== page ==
ALV-J is best known for its induction of myeloid neoplastic tumor but it has also a significant cardiac tropism causing ascites with heart being one of the most frequently involved tissues during ALV-J infection (Arshad et al., 1999, Stedman and Brown 2002). Cardiac myocytes and purkinji fibers contained intra-cytoplasmic magenta inclusion bodies; these inclusions contained ribosomes and immature virions and were associated with myofibril disruption and disarray. These inclusion bodies were started to be detected from the 3rd week of our study in all groups of all tested breeds of broiler chickens with percent of 20 to 60% this may indicate that the broiler chickens were congenitally infected with ALV-J infections (Stedman and Brown 2002), the impaired cardiac function may play a role in the pathogenesis of body weight suppression associated with congenital ALV-J.

In addition, non-suppurative myocarditis was found in our study, and these inflammatory changes were interpreted as being induced by viral replication in cardiomyocytes (Sayuri Nakamura et al., 2014). Analogous into the body weight suppression associated with congenital heart defects.

In chickens less than the weight microscopical examination of liver in our study from the end of 2nd week diffuse infiltration of neoplastic cells, moreover, there were some nests of less well-differentiated myelocytomas.

As well as in histopathological examination of the randomly sampled liver and other organs from different farms at different ages showed accumulation of neoplastic myelocytes occur around blood vessels and in the parenchyma of the liver (Fadly and Payne 2003), this was in agreement with our observation.

Intra-cytoplasmic inclusion bodies due to avian leucosis J infection were detected in heart, lung, liver and proventriculus with positive percent ranged from 20 to 60% in all tested breeds.

Primary, tumors arise in the bone marrow and metastasize into viscera; this describes the hyperplasia of myeloid cells in bone marrow.

From these histopathological results, we can ask if we can use special organs to detect the infection at early ages. The answer to this question will be detailed in the following:

At first week no pathognomonic lesions appear in special organs, indicate the ALV-J infection so we must examine all organs.

At second week the lesions must be starting to give a light for abnormalities especially in livers, lung, bursa, bone marrow but not pathognomonic.

At third week, lesions must be clear especially in heart, liver, proventriculus, bursa, bone marrow.

At fourth, fifth and sixth week the lesions due to avian leucosis virus were very clear in most organs of the body of all tested breeds of broiler chickens.

Therefore, we cannot depend on special organ as a diagnosis of ALV-J at first and second week but must examine the most organs. From here we suggest using the periodic histopathological examination in broiler and breeder chickens to early diagnosis the avian leucosis sub-type J.

Also for detection of ALV Ag in commercial broiler chickens, data presented in table (9) showed that avian leucosis virus antigen were detected in serum samples collected from different breeds of commercial broiler chickens of different ages located at different governorates in Egypt, while serum samples collected from Arbor-acres breed show low ALV-Ag (52.6) by ELISA.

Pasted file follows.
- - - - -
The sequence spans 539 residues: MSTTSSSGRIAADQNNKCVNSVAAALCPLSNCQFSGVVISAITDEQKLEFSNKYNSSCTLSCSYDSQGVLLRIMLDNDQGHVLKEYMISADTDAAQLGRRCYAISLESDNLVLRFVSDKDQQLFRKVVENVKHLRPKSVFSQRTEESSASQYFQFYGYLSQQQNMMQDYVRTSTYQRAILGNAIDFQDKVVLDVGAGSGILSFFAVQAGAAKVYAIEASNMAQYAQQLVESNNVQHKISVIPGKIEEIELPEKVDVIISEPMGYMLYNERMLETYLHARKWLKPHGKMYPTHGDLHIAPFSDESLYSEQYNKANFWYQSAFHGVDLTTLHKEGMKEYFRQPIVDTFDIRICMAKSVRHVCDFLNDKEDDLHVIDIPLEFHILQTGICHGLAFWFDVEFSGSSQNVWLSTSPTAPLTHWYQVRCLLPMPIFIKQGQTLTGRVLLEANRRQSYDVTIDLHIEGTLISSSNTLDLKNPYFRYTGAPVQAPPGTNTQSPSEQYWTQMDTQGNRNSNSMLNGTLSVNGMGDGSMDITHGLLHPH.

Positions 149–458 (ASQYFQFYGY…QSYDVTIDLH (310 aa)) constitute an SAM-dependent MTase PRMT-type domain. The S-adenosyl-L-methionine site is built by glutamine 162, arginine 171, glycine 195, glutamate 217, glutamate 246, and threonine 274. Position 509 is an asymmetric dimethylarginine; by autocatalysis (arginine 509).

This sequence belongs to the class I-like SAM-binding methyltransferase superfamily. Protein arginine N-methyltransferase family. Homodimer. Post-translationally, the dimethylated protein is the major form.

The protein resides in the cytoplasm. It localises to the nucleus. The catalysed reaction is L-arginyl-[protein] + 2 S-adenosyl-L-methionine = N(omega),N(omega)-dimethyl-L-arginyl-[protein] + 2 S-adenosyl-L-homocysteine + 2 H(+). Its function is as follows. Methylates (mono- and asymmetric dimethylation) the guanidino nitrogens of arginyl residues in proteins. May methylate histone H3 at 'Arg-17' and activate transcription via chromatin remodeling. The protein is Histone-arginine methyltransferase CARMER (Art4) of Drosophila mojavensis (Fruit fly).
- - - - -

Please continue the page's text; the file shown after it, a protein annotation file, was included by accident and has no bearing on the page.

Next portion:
For comparison between different breeds of broiler chickens, data presented in table (10) showed that detection of ALV-AG in serum samples collected from different breeds of commercial broiler chicken range from 52.6% positive percent in Arbor-acres breed of broiler chickens which is the lower percent in relation to other breeds ROSS breed (58%), COBB breed (63%), while The highest level of positive results was present in other breeds of broiler chickens (AVIAN, INDIAN RIVER and F15 breed) which showed 100% positive percent representing the highest level.

The detection of ALV Ag in cloacal swabs collected from one-day-old chicks of commercial broiler chickens of COBB breed showed 100% negative result as showed in table (11).

For detection of ALV subtype J in broiler chickens, data presented in table (12) showed that serum samples collected from 6weeks broiler chickens of COBB breed showed higher positive percent (50%) in relation to other breeds (ARBOR-ACRES,ROSS and AVIAN )which show 100% negative results. This result agree with (Peng Zhoa et al.,2012) who found that 332 serum samples from 2530 serum samples collected from native chickens were positive by 13% percent.

A very interesting phenomenon described in this study, it is clear that;

First, the growth lesions examinations were not enough tests to indicate avian leucosis virus infection or not.

Second, the histopathological examination is the best test to detect neoplastic infiltrations from the early ages.

Third, all examined breeds in this study give histopathological indication of avian leucosis virus infection (lymphoid and myeloid leucosis).

Fourth, with histopathology we can detect the congenital and horizontal infection of ALV-J while virological tests as ELISA can detect horizontal infection only and the vertical infections give sero negative.

From the previous discussed data, we could conclude that avian leucosis virus J causing lymphoid and myeloid leucosis were detected and documented in meat-type chickens including commercial broiler chickens and broiler breeder chickens in most breeds in Egypt.

As there is no specific treatment or vaccines are available for control of the leucosis, the current approach is the eradication of exogenous avian leucosis virus from egg type and meat type breeding stocks by primary breeding companies to produce infection free commercial grandparent or parent breeding progeny together with hygiene measures aimed at preventing re-infection or limiting spread of infection if commercial flocks subsequently do become infected.

Bibliographic references